Given all that, unless someone else is on duty after school, I have exactly six hours “free” per day, the time between when I drop Martin off at school and when I pick him up. During that time I go to the gym (often, this is aspirational), shower, grocery/food/farm shop, get dinner mostly prepared, set appointments, research treatments and diet, blog, volunteer time for the special-education PTA and church, and—work. Many days, not much time gets left for work. Many weeks, I try to cram all the lawyering into the one or two days I’m able to go to the office. Furthermore, when work, by necessity (lawyers don’t always have control over their schedules), spills into “Martin” time—say, when I have to take a conference call from a playground, or an emergency project precludes me from completing reading exercises—the guilt becomes oppressive. Why, I ask myself, do I even bother working? Why, when I am within the very lucky minority of biomed parents whose spouses earn enough to cover expenses, do I sacrifice any of Martin’s due for my own selfish craving for a life apart from autism recovery?

Around Christmastime, I sat down with the chairman of our little law firm and told him I need to reduce my work even more and, to the extent possible, restrict my activities to writing projects that can be anticipated in advance, in order to keep my schedule regular. The conversation followed upon a difficult November and December, during which I oversaw document discovery, dealt with witnesses and clients, prepared our office for a contentious mediation, and traveled. I began the conversation, “I think you know I’m done for.” I’ve been mostly successful, since then, at reducing the workload and increasing predictability, but it remains a struggle. The chairman wants more from me; I enjoy the intellectual challenge and the opportunity to think about something other than, say, Lyme disease and vision therapy. Still, I have been given the tremendous opportunity to let Martin’s recovery take precedence. That gift must be honored.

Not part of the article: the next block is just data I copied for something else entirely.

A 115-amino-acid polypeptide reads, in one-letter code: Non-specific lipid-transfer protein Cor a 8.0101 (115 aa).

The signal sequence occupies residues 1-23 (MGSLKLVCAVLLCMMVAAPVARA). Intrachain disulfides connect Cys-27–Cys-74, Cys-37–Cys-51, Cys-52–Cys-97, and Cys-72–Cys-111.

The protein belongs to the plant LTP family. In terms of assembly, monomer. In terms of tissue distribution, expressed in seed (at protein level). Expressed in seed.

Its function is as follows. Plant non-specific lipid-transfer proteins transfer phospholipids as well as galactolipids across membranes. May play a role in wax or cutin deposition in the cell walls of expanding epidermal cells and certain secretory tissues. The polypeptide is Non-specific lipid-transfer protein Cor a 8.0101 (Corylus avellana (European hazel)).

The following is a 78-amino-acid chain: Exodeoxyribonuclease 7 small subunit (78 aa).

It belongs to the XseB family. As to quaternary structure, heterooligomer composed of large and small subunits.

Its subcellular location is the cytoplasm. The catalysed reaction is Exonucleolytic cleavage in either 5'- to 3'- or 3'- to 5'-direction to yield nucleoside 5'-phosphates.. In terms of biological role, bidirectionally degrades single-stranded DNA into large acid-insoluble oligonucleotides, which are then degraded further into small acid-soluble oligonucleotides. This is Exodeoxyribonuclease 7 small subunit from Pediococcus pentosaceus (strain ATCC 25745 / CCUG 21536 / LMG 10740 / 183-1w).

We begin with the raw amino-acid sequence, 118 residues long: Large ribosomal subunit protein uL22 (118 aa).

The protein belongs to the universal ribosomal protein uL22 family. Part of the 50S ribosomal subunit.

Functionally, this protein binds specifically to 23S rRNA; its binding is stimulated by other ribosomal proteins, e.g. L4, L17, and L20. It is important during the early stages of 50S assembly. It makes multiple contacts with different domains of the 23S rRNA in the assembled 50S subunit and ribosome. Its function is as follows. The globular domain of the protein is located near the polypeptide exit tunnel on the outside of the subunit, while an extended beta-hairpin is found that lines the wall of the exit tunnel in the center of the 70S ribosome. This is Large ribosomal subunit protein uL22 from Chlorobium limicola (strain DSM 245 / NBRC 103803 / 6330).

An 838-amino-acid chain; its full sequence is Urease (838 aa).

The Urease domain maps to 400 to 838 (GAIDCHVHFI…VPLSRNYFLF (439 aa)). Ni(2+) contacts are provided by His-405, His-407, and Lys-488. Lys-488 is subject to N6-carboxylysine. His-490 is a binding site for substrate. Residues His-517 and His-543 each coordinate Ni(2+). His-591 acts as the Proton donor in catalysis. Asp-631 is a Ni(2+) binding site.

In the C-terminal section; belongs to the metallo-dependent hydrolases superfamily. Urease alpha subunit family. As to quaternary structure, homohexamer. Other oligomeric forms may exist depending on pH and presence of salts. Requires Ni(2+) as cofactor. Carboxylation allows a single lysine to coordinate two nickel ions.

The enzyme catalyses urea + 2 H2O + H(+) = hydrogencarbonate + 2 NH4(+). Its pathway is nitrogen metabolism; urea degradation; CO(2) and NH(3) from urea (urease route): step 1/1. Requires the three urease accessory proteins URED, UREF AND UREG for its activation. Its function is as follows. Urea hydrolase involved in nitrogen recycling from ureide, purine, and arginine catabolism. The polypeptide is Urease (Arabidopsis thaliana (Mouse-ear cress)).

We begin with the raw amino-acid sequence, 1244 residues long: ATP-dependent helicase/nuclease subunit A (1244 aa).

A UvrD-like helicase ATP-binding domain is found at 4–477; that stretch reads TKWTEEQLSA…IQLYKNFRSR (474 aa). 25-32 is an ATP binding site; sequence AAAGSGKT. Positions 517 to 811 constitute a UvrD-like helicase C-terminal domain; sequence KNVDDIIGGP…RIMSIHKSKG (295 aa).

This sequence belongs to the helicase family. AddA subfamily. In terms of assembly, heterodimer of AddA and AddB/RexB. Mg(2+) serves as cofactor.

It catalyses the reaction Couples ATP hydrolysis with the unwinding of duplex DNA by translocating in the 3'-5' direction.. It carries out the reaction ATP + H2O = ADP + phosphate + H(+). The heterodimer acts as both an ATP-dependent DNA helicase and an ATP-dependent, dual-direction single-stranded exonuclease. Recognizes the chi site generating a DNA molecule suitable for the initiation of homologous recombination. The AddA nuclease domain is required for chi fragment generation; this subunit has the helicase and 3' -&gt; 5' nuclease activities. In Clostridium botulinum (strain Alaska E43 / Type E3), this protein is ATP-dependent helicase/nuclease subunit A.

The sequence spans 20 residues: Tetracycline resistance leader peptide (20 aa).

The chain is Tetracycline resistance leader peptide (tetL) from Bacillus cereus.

So there you have my ugly truth. Despite a supportive husband, a housekeeper, competent assistance with childcare, and an employer that understands my need for flexibility, I have trouble working even part-time.

Dear reader, you think I am the perfect mom? I look at my church friend G—, who fully recovered the oldest of her five children while also working part-time, by necessity, to supplement the salary of her husband, a public servant. I look at G— and think, That’s the mother my son deserves, for I fall short in so many ways.

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Martin following his cousin up the mountain (no path required), Triberg im Schwarzwald, Germany.